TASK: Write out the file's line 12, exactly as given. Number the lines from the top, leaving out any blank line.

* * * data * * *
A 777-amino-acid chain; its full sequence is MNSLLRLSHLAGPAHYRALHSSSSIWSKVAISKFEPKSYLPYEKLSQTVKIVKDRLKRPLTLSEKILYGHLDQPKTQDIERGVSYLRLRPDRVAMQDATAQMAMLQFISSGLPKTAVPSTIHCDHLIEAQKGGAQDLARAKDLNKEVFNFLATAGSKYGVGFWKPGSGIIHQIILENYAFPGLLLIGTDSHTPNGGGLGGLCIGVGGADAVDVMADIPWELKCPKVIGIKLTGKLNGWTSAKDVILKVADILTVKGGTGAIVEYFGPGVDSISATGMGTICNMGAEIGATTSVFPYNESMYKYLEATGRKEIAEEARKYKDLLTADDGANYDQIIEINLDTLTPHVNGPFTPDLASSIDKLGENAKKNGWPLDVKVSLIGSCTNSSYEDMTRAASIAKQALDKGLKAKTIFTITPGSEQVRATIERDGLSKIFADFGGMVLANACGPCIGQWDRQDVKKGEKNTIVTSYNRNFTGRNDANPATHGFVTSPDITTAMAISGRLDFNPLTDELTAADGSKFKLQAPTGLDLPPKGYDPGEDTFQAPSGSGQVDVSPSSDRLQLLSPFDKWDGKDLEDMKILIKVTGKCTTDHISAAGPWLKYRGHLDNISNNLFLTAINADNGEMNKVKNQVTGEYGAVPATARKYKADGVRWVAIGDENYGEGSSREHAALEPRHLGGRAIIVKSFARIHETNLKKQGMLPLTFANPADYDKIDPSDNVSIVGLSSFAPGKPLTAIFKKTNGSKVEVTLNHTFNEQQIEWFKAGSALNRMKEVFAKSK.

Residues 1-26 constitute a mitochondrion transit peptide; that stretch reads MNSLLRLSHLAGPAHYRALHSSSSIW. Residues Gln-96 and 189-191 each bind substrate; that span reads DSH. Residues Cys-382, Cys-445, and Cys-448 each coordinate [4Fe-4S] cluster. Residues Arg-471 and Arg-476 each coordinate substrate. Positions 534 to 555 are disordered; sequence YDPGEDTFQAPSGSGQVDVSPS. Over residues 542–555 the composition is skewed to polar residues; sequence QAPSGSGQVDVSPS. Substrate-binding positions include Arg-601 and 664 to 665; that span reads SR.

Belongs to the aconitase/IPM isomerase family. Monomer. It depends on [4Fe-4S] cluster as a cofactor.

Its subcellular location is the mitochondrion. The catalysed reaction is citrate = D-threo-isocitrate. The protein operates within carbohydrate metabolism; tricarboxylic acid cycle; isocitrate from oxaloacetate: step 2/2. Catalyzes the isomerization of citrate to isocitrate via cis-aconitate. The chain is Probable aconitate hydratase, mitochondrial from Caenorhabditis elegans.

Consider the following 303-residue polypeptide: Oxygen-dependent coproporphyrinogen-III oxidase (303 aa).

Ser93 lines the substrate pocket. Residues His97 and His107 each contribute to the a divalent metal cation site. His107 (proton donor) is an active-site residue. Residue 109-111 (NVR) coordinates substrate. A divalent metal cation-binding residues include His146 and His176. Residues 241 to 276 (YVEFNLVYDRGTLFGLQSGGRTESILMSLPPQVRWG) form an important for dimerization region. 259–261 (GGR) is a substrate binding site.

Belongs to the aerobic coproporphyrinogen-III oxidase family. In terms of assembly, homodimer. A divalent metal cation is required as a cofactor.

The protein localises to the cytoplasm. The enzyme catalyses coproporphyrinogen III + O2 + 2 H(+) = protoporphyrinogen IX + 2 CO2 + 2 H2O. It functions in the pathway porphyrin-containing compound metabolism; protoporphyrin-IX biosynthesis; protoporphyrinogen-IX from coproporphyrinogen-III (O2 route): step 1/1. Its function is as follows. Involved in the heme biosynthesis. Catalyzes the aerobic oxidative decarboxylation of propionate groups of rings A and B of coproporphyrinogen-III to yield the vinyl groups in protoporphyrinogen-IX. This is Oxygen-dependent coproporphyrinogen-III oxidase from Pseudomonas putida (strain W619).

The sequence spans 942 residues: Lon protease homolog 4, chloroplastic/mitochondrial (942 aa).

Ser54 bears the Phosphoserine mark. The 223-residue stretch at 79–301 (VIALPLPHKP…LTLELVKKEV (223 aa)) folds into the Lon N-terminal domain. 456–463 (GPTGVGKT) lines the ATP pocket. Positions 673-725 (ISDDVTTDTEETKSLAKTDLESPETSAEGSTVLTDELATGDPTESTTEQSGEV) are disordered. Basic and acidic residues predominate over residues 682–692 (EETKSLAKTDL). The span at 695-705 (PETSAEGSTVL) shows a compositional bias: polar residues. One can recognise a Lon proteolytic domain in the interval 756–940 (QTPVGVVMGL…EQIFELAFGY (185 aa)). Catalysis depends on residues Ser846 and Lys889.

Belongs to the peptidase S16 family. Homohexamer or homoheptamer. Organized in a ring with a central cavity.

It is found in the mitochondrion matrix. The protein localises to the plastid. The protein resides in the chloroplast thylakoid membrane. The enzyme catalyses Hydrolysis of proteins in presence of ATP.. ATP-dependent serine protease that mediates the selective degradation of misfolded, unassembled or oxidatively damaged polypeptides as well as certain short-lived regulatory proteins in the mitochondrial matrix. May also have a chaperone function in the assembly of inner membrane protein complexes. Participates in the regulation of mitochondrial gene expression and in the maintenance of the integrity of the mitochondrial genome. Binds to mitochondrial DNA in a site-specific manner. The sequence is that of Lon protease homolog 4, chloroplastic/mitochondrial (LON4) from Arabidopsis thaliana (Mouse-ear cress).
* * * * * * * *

It is found in the mitochondrion matrix. The protein localises to the plastid. The protein resides in the chloroplast thylakoid membrane. The enzyme catalyses Hydrolysis of proteins in presence of ATP.. ATP-dependent serine protease that mediates the selective degradation of misfolded, unassembled or oxidatively damaged polypeptides as well as certain short-lived regulatory proteins in the mitochondrial matrix. May also have a chaperone function in the assembly of inner membrane protein complexes. Participates in the regulation of mitochondrial gene expression and in the maintenance of the integrity of the mitochondrial genome. Binds to mitochondrial DNA in a site-specific manner. The sequence is that of Lon protease homolog 4, chloroplastic/mitochondrial (LON4) from Arabidopsis thaliana (Mouse-ear cress).